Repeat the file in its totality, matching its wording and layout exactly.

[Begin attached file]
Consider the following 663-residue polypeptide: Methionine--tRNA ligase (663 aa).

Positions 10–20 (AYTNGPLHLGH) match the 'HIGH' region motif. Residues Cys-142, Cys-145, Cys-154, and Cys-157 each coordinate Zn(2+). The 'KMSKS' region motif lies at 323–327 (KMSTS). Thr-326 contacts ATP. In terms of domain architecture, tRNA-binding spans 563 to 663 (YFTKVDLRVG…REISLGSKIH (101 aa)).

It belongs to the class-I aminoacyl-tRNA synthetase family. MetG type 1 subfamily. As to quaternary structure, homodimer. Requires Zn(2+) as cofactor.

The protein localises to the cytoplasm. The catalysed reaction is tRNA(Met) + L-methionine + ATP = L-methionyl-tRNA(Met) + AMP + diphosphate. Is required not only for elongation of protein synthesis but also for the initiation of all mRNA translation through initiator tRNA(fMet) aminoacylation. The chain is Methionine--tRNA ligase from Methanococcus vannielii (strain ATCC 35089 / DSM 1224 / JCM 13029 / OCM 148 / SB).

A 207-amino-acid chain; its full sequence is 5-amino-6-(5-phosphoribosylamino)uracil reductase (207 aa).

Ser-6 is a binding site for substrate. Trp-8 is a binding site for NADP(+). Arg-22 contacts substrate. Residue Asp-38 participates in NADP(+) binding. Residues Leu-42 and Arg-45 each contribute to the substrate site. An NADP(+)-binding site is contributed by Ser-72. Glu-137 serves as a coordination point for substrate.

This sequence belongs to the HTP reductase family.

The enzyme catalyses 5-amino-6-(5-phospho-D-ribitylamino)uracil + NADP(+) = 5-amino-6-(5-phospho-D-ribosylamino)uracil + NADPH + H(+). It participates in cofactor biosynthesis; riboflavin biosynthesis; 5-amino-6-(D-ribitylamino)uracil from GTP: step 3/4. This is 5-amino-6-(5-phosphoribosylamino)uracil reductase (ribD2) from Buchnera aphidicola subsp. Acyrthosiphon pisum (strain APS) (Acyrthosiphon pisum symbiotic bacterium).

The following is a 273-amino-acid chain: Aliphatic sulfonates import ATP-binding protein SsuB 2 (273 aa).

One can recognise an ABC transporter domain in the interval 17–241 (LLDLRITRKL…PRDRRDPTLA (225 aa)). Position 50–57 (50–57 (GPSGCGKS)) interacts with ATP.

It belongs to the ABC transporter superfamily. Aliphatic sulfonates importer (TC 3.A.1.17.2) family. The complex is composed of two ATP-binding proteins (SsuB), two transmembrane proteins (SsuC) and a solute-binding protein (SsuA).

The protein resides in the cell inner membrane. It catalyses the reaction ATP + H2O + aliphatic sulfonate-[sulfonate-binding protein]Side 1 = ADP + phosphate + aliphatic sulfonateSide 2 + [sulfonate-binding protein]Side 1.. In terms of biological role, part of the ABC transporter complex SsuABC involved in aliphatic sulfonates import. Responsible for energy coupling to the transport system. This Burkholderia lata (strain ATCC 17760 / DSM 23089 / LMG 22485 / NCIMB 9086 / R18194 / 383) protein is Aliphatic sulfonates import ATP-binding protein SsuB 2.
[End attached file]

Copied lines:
Consider the following 663-residue polypeptide: Methionine--tRNA ligase (663 aa).

Positions 10–20 (AYTNGPLHLGH) match the 'HIGH' region motif. Residues Cys-142, Cys-145, Cys-154, and Cys-157 each coordinate Zn(2+). The 'KMSKS' region motif lies at 323–327 (KMSTS). Thr-326 contacts ATP. In terms of domain architecture, tRNA-binding spans 563 to 663 (YFTKVDLRVG…REISLGSKIH (101 aa)).

It belongs to the class-I aminoacyl-tRNA synthetase family. MetG type 1 subfamily. As to quaternary structure, homodimer. Requires Zn(2+) as cofactor.

The protein localises to the cytoplasm. The catalysed reaction is tRNA(Met) + L-methionine + ATP = L-methionyl-tRNA(Met) + AMP + diphosphate. Is required not only for elongation of protein synthesis but also for the initiation of all mRNA translation through initiator tRNA(fMet) aminoacylation. The chain is Methionine--tRNA ligase from Methanococcus vannielii (strain ATCC 35089 / DSM 1224 / JCM 13029 / OCM 148 / SB).

A 207-amino-acid chain; its full sequence is 5-amino-6-(5-phosphoribosylamino)uracil reductase (207 aa).

Ser-6 is a binding site for substrate. Trp-8 is a binding site for NADP(+). Arg-22 contacts substrate. Residue Asp-38 participates in NADP(+) binding. Residues Leu-42 and Arg-45 each contribute to the substrate site. An NADP(+)-binding site is contributed by Ser-72. Glu-137 serves as a coordination point for substrate.

This sequence belongs to the HTP reductase family.

The enzyme catalyses 5-amino-6-(5-phospho-D-ribitylamino)uracil + NADP(+) = 5-amino-6-(5-phospho-D-ribosylamino)uracil + NADPH + H(+). It participates in cofactor biosynthesis; riboflavin biosynthesis; 5-amino-6-(D-ribitylamino)uracil from GTP: step 3/4. This is 5-amino-6-(5-phosphoribosylamino)uracil reductase (ribD2) from Buchnera aphidicola subsp. Acyrthosiphon pisum (strain APS) (Acyrthosiphon pisum symbiotic bacterium).

The following is a 273-amino-acid chain: Aliphatic sulfonates import ATP-binding protein SsuB 2 (273 aa).

One can recognise an ABC transporter domain in the interval 17–241 (LLDLRITRKL…PRDRRDPTLA (225 aa)). Position 50–57 (50–57 (GPSGCGKS)) interacts with ATP.

It belongs to the ABC transporter superfamily. Aliphatic sulfonates importer (TC 3.A.1.17.2) family. The complex is composed of two ATP-binding proteins (SsuB), two transmembrane proteins (SsuC) and a solute-binding protein (SsuA).

The protein resides in the cell inner membrane. It catalyses the reaction ATP + H2O + aliphatic sulfonate-[sulfonate-binding protein]Side 1 = ADP + phosphate + aliphatic sulfonateSide 2 + [sulfonate-binding protein]Side 1.. In terms of biological role, part of the ABC transporter complex SsuABC involved in aliphatic sulfonates import. Responsible for energy coupling to the transport system. This Burkholderia lata (strain ATCC 17760 / DSM 23089 / LMG 22485 / NCIMB 9086 / R18194 / 383) protein is Aliphatic sulfonates import ATP-binding protein SsuB 2.